Last updated on August 11th, 2022 at 06:58 am
What Is a “Niche” On Amazon?
A niche is defined as a specialized segment of the market for a particular kind of product or service.
Basically, it’s an ultra specific nook of the market.
For example, “soccer balls” wouldn’t count as a niche. It’s too broad.
That’s because, when you think about it, there are so many different kinds of soccer balls.
You got high performance soccer balls, recreational soccer balls, soccer balls for girls… and so on. Those are niches.
When you go on Amazon, you’ll be able to find niches by searching through the different product categories, and going deeper and deeper down the rabbit hole.
Why Is “Niching Down” Important?
Finding a niche on Amazon is essentially identifying your little pocket of Amazon keyword search traffic, then dominating that niche with well optimized listings & keyword ranking strategies.
It’s finding an underserved group of customers, then serving them with the high quality products they want.
Amazon FBA is competitive these days, so gone are the days when selling turmeric pills or BBQ gloves is anything but a bloodbath of competition. Amazon sellers are much better off finding a smaller niche to serve and serving them well.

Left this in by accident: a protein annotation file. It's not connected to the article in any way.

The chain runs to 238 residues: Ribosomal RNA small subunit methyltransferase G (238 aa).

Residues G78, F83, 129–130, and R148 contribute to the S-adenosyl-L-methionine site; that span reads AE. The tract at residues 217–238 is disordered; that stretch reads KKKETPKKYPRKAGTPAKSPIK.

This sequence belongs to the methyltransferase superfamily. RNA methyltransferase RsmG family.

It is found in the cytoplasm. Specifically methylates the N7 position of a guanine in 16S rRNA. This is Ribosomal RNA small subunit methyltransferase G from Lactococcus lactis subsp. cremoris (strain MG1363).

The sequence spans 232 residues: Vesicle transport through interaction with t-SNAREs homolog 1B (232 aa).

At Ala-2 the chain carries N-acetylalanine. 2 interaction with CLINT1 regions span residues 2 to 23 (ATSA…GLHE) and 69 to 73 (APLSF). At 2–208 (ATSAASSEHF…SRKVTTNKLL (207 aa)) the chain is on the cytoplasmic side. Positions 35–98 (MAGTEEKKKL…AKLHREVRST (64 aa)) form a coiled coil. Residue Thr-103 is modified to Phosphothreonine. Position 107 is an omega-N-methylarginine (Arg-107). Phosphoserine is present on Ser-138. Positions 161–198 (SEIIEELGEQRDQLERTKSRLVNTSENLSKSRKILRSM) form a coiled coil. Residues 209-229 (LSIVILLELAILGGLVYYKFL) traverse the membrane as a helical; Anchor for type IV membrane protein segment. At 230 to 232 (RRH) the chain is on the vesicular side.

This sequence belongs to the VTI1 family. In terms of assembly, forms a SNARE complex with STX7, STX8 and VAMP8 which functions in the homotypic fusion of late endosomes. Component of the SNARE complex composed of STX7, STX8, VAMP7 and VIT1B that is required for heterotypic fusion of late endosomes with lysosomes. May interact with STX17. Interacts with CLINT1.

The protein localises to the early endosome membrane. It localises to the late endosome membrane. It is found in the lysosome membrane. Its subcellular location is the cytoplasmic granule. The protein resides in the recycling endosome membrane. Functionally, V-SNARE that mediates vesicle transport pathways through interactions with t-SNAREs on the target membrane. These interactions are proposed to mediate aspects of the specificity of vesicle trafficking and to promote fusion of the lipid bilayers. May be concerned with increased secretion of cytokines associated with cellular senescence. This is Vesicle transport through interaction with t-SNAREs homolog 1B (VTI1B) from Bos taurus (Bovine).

So essentially, by choosing a smaller niche, you are lowering your barrier to entry.
To compete on super competitive products you need to invest large amounts in inventory and advertising, but when you find the perfect niche, you bring great products to markets that are hungry for them and that have lower competition.
Don’t get me wrong, many people do very well in broad categories and niching down isn’t for them.
But they are playing a different game where their large investments and fancy marketing teams will help them win.
One last thing about niches—they tend to have higher conversions.
That’s because with less competition, buyers tend to spend less time shopping around. If they see something they like, they may check around one or two other options. Or they may even purchase right away if it looks fantastic.
Makes sense, right? If there are a million other basket balls on the market, I’m gonna spend more time looking around to find the best one.
If you don’t know where to start with niche research, look at trending products on Amazon. You may not find a winner right away, but it’ll send you on a journey deep into the depths of the Amazon catalog where you’ll surely find some promising ideas.